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Daniel Jackson at the new Dizzy's

The tenor master featured a solid trio and a slew of guest musicians.

Local tenor saxophone giant Daniel Jackson, in a packed-to-the-rafters concert at the new Dizzy's, continued to demonstrate the salient features of his musicianship that have endeared him to so many. Leading an all-star group of pianist Joshua White, bassist Marshall Hawkins, and drummer Brett Sanders, Jackson also packed the stage with many guest musicians.

Opening with an in-the-moment blues powered by the ebullient block-chords of White and the primal ride cymbal pings and throbbing pulse of Sanders and Hawkins, guest trombonist George Bohanon strung short phrases like beads on a necklace before yielding to White--who started out with a self-contained call and response then veered into an entirely different structure. The band traded choruses with Sanders, who emerged with an expansive, roiling solo.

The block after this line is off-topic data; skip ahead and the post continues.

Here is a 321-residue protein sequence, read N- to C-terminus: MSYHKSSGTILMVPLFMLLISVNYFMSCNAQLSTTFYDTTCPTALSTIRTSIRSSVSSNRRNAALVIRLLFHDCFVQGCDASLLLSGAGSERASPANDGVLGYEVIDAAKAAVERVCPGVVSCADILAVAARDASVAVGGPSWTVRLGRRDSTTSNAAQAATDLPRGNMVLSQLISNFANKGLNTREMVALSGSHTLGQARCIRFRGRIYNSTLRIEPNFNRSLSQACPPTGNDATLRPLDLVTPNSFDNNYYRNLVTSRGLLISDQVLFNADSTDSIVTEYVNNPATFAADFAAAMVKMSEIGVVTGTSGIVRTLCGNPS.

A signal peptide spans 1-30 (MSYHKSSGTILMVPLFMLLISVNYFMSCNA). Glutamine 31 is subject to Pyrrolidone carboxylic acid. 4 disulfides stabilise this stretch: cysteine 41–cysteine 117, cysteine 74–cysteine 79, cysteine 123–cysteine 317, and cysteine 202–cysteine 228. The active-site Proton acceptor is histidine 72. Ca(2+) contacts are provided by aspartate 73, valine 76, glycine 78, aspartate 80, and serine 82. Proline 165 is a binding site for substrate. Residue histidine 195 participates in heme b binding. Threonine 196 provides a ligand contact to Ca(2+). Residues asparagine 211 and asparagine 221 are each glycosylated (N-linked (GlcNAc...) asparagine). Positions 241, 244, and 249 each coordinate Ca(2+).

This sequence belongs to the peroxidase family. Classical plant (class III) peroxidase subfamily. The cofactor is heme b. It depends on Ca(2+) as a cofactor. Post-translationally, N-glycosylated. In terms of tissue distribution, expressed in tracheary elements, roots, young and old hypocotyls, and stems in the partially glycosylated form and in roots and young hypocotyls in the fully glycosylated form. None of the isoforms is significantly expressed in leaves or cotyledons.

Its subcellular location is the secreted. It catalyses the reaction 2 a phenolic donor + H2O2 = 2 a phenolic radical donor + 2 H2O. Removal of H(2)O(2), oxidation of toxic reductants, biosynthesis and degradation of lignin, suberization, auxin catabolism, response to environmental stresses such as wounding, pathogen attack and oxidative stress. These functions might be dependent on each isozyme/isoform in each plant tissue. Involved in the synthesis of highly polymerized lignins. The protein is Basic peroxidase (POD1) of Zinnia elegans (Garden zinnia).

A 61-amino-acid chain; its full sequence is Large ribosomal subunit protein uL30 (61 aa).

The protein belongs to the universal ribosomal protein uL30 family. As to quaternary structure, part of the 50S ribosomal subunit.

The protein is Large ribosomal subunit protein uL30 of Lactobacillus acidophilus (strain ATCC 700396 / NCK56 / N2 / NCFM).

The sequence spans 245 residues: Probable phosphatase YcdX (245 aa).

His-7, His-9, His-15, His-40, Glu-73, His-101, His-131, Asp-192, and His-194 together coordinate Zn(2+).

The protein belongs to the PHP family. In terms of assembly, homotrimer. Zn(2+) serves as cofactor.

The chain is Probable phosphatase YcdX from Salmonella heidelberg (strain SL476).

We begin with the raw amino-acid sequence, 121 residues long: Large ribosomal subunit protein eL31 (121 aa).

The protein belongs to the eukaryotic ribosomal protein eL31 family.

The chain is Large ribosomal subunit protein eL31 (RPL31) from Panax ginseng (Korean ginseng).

"Softly, As In A Morning Sunrise," a feature for Bohanon, brought layers of purring 'bone ideas then White tossed one fragment into a prism of tangential keys, establishing tension through repetition, then breaking loose with long, flowing themes. Jackson entered, spinning dark, burnished motifs that rippled like velvet streamers. Then it was Hawkins, singing unisons with his bass and reshaping the contours of the harmony into his own personal vision.

Jackson called violinist Jamie Shadowlight to the stage where only Hawkins remained as the two improvised a stunning, orbital display of string harmony that was later christened as "The Shaman's Father."